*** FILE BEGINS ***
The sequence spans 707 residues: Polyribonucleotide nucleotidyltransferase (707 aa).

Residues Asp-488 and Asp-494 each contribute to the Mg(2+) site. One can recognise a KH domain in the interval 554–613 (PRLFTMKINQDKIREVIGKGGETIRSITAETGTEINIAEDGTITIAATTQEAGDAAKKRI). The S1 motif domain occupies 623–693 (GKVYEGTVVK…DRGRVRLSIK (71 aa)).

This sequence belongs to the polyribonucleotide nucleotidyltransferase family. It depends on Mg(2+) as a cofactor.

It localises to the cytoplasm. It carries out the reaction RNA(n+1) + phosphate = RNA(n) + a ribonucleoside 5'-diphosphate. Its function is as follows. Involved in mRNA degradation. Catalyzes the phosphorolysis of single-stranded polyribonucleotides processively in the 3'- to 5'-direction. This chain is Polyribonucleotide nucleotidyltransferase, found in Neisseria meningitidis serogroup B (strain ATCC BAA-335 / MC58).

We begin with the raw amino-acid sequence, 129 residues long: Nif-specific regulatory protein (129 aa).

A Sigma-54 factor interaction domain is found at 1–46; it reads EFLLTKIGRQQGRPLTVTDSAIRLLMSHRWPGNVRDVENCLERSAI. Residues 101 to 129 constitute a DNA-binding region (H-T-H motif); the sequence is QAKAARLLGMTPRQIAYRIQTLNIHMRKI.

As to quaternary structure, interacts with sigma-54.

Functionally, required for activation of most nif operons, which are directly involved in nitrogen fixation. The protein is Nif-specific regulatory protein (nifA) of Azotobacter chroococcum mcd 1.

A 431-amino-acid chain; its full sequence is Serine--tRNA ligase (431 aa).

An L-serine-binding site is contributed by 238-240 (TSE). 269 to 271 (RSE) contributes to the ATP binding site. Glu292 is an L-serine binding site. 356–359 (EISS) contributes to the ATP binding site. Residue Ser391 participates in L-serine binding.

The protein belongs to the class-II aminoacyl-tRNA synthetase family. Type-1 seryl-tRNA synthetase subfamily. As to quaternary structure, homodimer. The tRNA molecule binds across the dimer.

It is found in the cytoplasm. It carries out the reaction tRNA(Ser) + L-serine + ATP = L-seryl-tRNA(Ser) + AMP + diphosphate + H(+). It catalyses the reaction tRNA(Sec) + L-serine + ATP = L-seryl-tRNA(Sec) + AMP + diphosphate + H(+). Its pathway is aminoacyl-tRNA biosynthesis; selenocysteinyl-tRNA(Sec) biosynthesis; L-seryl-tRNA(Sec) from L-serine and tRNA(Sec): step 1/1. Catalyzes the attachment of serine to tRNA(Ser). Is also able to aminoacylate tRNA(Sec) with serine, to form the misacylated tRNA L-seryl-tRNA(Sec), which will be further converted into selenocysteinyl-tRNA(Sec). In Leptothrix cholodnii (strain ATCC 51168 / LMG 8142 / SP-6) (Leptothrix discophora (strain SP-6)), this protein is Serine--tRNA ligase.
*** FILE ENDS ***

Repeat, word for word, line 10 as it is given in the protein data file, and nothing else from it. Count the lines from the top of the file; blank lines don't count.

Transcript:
An L-serine-binding site is contributed by 238-240 (TSE). 269 to 271 (RSE) contributes to the ATP binding site. Glu292 is an L-serine binding site. 356–359 (EISS) contributes to the ATP binding site. Residue Ser391 participates in L-serine binding.